E. S. DOTENI COMPANY WANTED BY
PEOPLE OF HARTSHORNE
The Commercial Club of Harts-
horn made a proposition to E. 8.
Doten & Co., of this city last week,
offering them a free lot, no taxes for
ten years and a $3,000 bonus to move
their manufacturing plant from Stig-
ler to that city. After considering
the matter, Mr. Walton Informs us
that they have decided to stay in
Stigler, though he udmltted that the
offer looked good.
This company Is now sending out
their goods to all parts of the state.
They have one man on the road and
are getting orders from dealers ev-
erywhere. Their specialties are step
ladders, Ironing boards, folding wash
stands and folding tables. Besides
this the/ do all kinds of wood work
and cabinet work.
MANY GOOD BILLS
WILL BE PASSED BY PRESENT CONGRESS
Washington, July 31.—Under the
latest ruling of the Democratic cau-
cus of the house to permit the pas-
sage at this session of local emer-
gency measures, it now looks as
though several bills of interest In
Oklahoma would pass before the ad-
journment of the extra session.
Among the bills that may be fa-
vorably acted upon are:
■ The Ferris resolution providing
for a per capita distribution of tribal
moneys belonging to the Kiowas,
Comanches, Cherokees, Creeks and
Hit McGuire bill providing for a
per capita payment to the Choctaws
and ( hickasaws.
The McGuire Osage bill provullnr
for'the payment of Osage funds to
allottees having competency certifi-
cates and for probate procedure by
Oklahoma courts in inherited land
The Davenport-Gore bill provid-
ing for the erection of a trolley
bridge across the Arkansas river,
connecting Muskogee and Fort Gib-
The extension of payments beyond
| November 10 on 10,000 acres of land
bought By settlers near EiReno for
I an extension of time upon payments
j for the Masonic orphans' home .site
, at Darlington, Okla.
State of Oklahoma, County of
Comes A. Wilson and R. &. Wilson
and on oath states that they are res-
idents of Haskell county- -and have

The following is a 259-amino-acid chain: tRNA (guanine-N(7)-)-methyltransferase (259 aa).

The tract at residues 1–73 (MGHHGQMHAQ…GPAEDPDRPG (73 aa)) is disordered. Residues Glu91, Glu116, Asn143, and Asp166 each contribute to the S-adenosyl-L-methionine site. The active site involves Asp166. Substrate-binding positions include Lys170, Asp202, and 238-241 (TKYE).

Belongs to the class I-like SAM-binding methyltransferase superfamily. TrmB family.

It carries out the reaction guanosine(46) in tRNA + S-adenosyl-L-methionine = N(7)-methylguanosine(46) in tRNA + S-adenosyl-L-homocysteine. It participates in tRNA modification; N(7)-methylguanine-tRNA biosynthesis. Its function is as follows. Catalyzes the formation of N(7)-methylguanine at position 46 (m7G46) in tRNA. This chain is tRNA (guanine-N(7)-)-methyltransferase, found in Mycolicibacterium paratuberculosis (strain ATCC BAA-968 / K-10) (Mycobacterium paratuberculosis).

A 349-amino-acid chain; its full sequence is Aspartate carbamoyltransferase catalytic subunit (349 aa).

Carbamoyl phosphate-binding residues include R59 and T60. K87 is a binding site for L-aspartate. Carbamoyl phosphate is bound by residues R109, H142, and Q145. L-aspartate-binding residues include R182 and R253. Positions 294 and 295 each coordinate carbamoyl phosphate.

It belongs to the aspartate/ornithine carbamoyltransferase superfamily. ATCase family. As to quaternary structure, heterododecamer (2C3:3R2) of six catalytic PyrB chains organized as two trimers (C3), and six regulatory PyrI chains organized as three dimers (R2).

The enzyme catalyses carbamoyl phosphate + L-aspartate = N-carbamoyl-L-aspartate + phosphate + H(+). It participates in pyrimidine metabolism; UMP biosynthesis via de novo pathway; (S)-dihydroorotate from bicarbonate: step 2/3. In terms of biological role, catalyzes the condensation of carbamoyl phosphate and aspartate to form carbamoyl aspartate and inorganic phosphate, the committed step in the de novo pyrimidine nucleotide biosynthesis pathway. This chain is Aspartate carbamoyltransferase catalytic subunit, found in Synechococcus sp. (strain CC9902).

been, for a period of nearly nine
Affiants state that on the evening
that one Fannie Bryant was placed
in jail on a charge of selling whiskey
she was brought to the jail by W. L.
Parker, Office Deputy Sheriff of
Sheriff Gilstrap, arid Foster V.
Phlpps, Deputy County Attorney of
Haskell County, who ordered her
placed In the main part of the jail,
in order that we could sure hold her,
as she had escaped out of the room
she had formerly kept in some time
before that. That was the reason
they gave for telling us to place her
In the main part of the jail.
That on the next morning after
she had been put in jail. Sheriff Gil-
strap came down to the jail, and that
affiant R. G. Wilson stated to Sheriff
Gilstrap, that if he, Wilson, was the
Sheriff, he wouldn't keep her there,
and that the Sheriff said that "they
had been raising so much cain over
at Chant about her selling whiskey
or running a booze joint," he would
have to hold her.
Affiants say that Sheriff Gilstrap
was down at the jail from one to
three times a daf, nearly all the time
that she was there, and knew that
she was in that part of the jail, and
that deputy Sheriff Parker was also
down at the jaH while she was in
there and knew ail about where she
was kept. And affiants state that it
was under the orders of the Sheriff
that we kept her where we did.
Affiants further state that Fajinie
Bryant was kept in the separate
back cell, apart from the men, and
was never allowed out of there only
during the time she was sweeping
and cleaning out her cell, etc., with
the exceptions of a few minutes at a
time when It was so hot in her back
ci-II, the .vas allowed to staiii befoi-t-
the front door where she could get
the cool breeze of the electric fan for
herself and baby, and that when she
and her baby would get coo t'iey
were put back in her cell, affiants
state that it is not true that she wa3
kept In the same apartment with the
male prisoners, and comingled with
them as a common prisoner with
them In the same apartment.
Affiants state that If there was
GAVE BOGUS CHECK
Joe Colbert was held Monday to
the district court in the sura of
$1,000 on a charge of giving a bogus
check on the First( State Bank of